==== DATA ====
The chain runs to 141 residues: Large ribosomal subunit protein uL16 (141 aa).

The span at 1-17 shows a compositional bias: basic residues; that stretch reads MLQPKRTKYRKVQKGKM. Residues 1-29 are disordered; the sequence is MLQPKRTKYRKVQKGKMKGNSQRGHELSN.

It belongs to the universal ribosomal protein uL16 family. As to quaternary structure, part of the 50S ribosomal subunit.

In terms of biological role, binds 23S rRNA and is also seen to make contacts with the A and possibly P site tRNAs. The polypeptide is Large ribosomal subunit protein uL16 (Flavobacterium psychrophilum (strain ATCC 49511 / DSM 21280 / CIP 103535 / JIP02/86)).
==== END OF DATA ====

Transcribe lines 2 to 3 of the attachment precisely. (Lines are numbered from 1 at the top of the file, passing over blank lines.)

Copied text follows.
The span at 1-17 shows a compositional bias: basic residues; that stretch reads MLQPKRTKYRKVQKGKM. Residues 1-29 are disordered; the sequence is MLQPKRTKYRKVQKGKMKGNSQRGHELSN.

It belongs to the universal ribosomal protein uL16 family. As to quaternary structure, part of the 50S ribosomal subunit.